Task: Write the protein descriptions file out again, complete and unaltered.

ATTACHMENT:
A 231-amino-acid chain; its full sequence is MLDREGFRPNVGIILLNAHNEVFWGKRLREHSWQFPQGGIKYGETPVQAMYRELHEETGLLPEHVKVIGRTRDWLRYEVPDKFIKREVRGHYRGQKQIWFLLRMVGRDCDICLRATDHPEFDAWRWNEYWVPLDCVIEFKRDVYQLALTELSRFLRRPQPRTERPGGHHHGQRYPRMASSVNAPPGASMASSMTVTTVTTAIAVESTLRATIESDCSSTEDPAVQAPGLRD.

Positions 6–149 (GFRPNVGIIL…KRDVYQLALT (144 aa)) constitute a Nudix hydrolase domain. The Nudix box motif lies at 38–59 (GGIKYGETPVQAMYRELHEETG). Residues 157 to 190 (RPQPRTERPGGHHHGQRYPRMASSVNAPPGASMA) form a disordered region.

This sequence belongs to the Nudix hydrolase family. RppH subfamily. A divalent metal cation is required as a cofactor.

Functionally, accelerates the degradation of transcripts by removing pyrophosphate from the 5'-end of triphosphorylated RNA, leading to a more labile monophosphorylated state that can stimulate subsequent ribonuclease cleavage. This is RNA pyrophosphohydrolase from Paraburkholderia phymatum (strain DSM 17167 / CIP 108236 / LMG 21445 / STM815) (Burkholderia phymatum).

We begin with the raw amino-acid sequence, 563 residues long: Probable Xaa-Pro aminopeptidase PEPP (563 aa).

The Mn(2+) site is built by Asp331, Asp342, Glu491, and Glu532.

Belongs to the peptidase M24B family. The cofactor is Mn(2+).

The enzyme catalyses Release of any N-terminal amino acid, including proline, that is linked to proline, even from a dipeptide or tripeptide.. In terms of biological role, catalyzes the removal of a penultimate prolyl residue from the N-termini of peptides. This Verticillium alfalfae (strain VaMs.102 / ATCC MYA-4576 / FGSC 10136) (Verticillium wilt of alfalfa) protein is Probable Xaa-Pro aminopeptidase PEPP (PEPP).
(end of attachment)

A 231-amino-acid chain; its full sequence is MLDREGFRPNVGIILLNAHNEVFWGKRLREHSWQFPQGGIKYGETPVQAMYRELHEETGLLPEHVKVIGRTRDWLRYEVPDKFIKREVRGHYRGQKQIWFLLRMVGRDCDICLRATDHPEFDAWRWNEYWVPLDCVIEFKRDVYQLALTELSRFLRRPQPRTERPGGHHHGQRYPRMASSVNAPPGASMASSMTVTTVTTAIAVESTLRATIESDCSSTEDPAVQAPGLRD.

Positions 6–149 (GFRPNVGIIL…KRDVYQLALT (144 aa)) constitute a Nudix hydrolase domain. The Nudix box motif lies at 38–59 (GGIKYGETPVQAMYRELHEETG). Residues 157 to 190 (RPQPRTERPGGHHHGQRYPRMASSVNAPPGASMA) form a disordered region.

This sequence belongs to the Nudix hydrolase family. RppH subfamily. A divalent metal cation is required as a cofactor.

Functionally, accelerates the degradation of transcripts by removing pyrophosphate from the 5'-end of triphosphorylated RNA, leading to a more labile monophosphorylated state that can stimulate subsequent ribonuclease cleavage. This is RNA pyrophosphohydrolase from Paraburkholderia phymatum (strain DSM 17167 / CIP 108236 / LMG 21445 / STM815) (Burkholderia phymatum).

We begin with the raw amino-acid sequence, 563 residues long: Probable Xaa-Pro aminopeptidase PEPP (563 aa).

The Mn(2+) site is built by Asp331, Asp342, Glu491, and Glu532.

Belongs to the peptidase M24B family. The cofactor is Mn(2+).

The enzyme catalyses Release of any N-terminal amino acid, including proline, that is linked to proline, even from a dipeptide or tripeptide.. In terms of biological role, catalyzes the removal of a penultimate prolyl residue from the N-termini of peptides. This Verticillium alfalfae (strain VaMs.102 / ATCC MYA-4576 / FGSC 10136) (Verticillium wilt of alfalfa) protein is Probable Xaa-Pro aminopeptidase PEPP (PEPP).